Source of data:
- Primary source – data directly gathered from the client using interview and physical examination.
- Secondary source – data gathered from client’s family members, significant others, client’s medical records/chart, other members of health team, and related care literature/journals.
In the Assessment Phase, obtain a Nursing Health History – a structured interview designed to collect specific data and to obtain a detailed health record of a client.
Components of a Nursing Health History:
- Biographic data – name, address, age, sex, martial status, occupation, religion.
- Reason for visit/Chief complaint – primary reason why client seek consultation or hospitalization.
- History of present Illness – includes: usual health status, chronological story, family history, disability assessment.
- Past Health History – includes all previous immunizations, experiences with illness.
- Family History – reveals risk factors for certain disease diseases (Diabetes, hypertension, cancer, mental illness).
- Review of systems – review of all health problems by body systems
- Lifestyle – include personal habits, diets, sleep or rest patterns, activities of daily living, recreation or hobbies.
- Social data – include family relationships, ethnic and educational background, economic status, home and neighborhood conditions.
- Psychological data – information about the client’s emotional state.
- Pattern of health care – includes all health care resources: hospitals, clinics, health centers, family doctors.
II. Validation of Data – the act of “double-checking” or verifying data to confirm that it is accurate and complete.
Purposes of data validation:
- ensure that data collection is complete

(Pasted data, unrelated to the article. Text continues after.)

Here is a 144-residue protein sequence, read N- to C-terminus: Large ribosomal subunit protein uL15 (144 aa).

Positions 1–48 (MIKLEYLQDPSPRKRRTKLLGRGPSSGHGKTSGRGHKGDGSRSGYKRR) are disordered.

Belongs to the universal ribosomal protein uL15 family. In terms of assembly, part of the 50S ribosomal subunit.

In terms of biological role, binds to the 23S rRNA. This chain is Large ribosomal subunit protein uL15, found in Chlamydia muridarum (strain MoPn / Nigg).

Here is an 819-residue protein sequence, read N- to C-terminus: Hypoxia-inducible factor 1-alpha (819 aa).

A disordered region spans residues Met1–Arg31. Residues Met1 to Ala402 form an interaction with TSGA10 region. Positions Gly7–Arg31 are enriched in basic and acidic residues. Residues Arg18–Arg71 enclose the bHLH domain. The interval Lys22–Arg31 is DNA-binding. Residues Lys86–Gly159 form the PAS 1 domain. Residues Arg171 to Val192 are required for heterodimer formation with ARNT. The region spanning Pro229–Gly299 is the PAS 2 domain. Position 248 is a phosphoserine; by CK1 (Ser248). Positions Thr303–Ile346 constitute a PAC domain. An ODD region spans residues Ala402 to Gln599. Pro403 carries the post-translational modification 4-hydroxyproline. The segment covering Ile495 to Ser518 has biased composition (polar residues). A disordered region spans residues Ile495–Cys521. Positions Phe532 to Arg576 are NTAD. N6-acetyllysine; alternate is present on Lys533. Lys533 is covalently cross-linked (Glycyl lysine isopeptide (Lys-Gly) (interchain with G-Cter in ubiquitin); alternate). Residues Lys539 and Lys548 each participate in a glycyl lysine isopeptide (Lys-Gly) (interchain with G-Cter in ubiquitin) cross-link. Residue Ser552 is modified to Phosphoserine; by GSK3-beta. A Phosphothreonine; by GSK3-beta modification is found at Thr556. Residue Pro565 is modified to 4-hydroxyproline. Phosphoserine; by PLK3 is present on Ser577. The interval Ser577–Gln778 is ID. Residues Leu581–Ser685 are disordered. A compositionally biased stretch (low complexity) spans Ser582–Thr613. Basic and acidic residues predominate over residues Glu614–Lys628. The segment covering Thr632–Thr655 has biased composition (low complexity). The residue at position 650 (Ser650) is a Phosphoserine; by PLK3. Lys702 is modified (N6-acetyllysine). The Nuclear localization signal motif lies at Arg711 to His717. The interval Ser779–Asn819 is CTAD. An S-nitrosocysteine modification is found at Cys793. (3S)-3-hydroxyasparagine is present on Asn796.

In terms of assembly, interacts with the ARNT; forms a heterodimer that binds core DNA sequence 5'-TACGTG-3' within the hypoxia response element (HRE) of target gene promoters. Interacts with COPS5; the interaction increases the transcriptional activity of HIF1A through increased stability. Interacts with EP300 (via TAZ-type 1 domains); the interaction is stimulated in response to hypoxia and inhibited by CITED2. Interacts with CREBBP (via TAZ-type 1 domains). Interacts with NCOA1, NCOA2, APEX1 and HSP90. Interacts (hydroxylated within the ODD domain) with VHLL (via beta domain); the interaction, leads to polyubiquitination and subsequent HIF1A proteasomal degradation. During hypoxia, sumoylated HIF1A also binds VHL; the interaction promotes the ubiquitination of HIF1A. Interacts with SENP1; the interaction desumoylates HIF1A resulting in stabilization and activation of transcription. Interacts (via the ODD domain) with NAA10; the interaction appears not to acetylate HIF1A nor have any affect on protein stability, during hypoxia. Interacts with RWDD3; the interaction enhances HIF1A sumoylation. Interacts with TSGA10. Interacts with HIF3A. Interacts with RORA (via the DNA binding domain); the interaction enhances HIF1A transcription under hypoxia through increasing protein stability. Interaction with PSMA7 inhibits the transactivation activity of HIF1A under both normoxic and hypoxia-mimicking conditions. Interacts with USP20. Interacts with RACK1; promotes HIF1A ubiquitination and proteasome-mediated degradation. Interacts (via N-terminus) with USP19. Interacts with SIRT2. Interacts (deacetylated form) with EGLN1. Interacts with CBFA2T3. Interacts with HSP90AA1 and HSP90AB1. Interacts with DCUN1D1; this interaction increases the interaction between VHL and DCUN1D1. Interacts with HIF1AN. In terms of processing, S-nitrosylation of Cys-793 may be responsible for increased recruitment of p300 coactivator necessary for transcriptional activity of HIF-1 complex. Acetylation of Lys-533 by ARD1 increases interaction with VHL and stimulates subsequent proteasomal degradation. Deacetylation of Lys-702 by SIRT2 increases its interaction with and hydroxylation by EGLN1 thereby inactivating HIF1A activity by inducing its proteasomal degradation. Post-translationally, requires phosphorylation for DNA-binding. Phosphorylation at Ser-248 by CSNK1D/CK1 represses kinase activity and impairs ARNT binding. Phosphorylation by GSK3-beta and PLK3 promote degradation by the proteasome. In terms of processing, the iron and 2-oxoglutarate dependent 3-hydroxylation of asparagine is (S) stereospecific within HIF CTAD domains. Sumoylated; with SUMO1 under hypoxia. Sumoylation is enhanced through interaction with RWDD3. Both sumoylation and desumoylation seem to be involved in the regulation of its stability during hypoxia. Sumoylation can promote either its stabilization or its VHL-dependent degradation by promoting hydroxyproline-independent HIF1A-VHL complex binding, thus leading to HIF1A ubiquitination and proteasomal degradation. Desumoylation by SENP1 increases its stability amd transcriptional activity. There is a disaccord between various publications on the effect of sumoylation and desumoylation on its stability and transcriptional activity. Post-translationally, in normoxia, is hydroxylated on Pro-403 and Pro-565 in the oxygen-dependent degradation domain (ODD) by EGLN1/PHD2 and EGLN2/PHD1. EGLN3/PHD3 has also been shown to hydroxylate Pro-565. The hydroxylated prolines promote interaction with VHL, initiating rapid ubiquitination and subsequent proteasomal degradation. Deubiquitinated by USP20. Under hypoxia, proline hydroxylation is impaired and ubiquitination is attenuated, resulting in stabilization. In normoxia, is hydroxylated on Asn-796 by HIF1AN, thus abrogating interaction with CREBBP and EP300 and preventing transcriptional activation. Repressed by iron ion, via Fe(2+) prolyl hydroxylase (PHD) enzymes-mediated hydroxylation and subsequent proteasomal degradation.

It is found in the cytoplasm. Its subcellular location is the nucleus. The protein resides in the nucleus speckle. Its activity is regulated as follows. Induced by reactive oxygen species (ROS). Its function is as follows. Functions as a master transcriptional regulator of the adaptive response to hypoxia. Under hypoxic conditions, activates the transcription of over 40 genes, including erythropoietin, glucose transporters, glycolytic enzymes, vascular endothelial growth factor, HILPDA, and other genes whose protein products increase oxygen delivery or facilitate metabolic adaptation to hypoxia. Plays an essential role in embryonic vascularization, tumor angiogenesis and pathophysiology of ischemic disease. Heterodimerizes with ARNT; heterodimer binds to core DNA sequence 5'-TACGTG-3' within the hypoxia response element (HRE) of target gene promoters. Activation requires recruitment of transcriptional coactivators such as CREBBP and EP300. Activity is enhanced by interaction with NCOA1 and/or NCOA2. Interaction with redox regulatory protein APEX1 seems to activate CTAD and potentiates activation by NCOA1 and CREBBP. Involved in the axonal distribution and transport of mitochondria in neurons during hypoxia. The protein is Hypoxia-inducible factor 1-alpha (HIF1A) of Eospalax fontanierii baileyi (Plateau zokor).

- ensure that objective and subjective data agree
- obtain additional data that may have been overlooked
- avoid jumping to conclusion
- differentiate cues and inferences
Cues – subjective or objective data observed by the nurse; it is what the client says, or what the nurse can see, hear, feel, smell or measure.
Inferences – the nurse interpretation or conclusion based on the cues.
Example: red, swollen wound = infected wound
Dry skin = dehydrated
III. Organization of Data – uses a written or computerized format that organizes assessment data systematically.
- Maslow’s basic needs
- Body System Model
- Gordon’s Functional Health Patterns:
- Health perception-health management pattern.
- Nutritional-metabolic pattern
- Elimination pattern
- Activity-exercise pattern
- Sleep-rest pattern
- Cognitive-perceptual pattern
- Self-perception-concept pattern
- Role-relationship pattern
- Sexuality-reproductive pattern
- Coping-stress tolerance pattern
- Value-belief pattern
IV. Analyze data – compare data against standard and identify significant cues. Standard/norm are generally accepted measurements, model, pattern:
Ex: Normal vital signs, standard Weight and Height, normal laboratory/diagnostic values, normal growth and development pattern
V. Communicate/Record/Document Data
- nurse records all data collected about the client’s health status
- data are recorded in a factual manner not as interpreted by the nurse
- record subjective data in client’s word; restating in other words what client says might change its original meaning.